Lighting designer Paul Nulty discusses the importance of light in architecture
Where have you come from?
I was director at Light Bureau for 11 years. I left in 2011, to set up my own practice: Paul Nulty Lighting Design. Our first job was for Kurt Geiger’s HQ.
What are you working on?
We’re working on two palaces in Doha. In London one of our current projects is a 24-hour restaurant on Great Russell Street. This is an amazing project. Capturing light is really important in a building which will be open for 24-hours. We’re also working on a commercial project on the top floor of the Walkie Talkie and a hotel that used to be a grade I-listed bank in central London.
What is your approach to lighting design?
We don’t have a house style. I don’t particularly like light fittings. It should be about the approach and the effect of light. You don’t have a visual space without lighting. I always say if someone comments on the light source, we’ve not done it right.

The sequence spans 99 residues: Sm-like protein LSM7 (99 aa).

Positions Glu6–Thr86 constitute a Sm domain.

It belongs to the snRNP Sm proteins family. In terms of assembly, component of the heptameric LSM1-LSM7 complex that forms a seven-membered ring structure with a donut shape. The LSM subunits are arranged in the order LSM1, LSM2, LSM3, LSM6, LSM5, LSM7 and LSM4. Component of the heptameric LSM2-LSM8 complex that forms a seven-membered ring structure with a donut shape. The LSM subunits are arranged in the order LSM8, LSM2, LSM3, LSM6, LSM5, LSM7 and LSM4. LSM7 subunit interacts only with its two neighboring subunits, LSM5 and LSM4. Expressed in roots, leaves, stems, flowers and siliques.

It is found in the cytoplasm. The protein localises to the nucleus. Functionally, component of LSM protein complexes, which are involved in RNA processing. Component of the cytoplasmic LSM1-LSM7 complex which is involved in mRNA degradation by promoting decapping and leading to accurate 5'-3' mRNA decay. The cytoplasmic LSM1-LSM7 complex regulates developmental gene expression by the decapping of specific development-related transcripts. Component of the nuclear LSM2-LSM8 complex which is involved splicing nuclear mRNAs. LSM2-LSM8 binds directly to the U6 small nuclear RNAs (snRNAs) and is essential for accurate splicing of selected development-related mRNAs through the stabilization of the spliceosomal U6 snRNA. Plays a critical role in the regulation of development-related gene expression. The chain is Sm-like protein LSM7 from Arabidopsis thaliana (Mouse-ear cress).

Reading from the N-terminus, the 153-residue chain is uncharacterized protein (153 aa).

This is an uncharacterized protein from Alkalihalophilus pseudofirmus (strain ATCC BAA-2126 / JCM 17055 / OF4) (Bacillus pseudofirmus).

I always say if someone comments on the light source, we’ve not done it right
How do you work with architects?
It is important for us to collaborate and work with the architects on a scheme. Without this collaboration it will always look like the lighting was added on at the end. We need to get onto jobs earlier to allow this to happen. Often we don’t get involved in a project until too far down the line.
How is energy efficiency incorporated into your lighting designs?
When looking at energy efficiency people often confuse quantity of light with quality.
We do a lot of energy studies for clients - not very glamorous but they are very important. We’ve been working with TK Maxx to reduce the energy consumption of their stores by 20 per cent.
How do your projects in the UK differ to the work you do abroad?
In this country the attitude about how we use light is more thoughtful. In the Middle East you have to be more careful about design. The quality of finish is not as good there, so you have to design cleverly.
What are your top three lighting projects?
The Hoover Building by Imagination - not a particularly technical project but its use of coloured light was ground breaking - the Nike World Store by BDP and then Speirs + Major’s back catalogue is full of must-see lighting projects.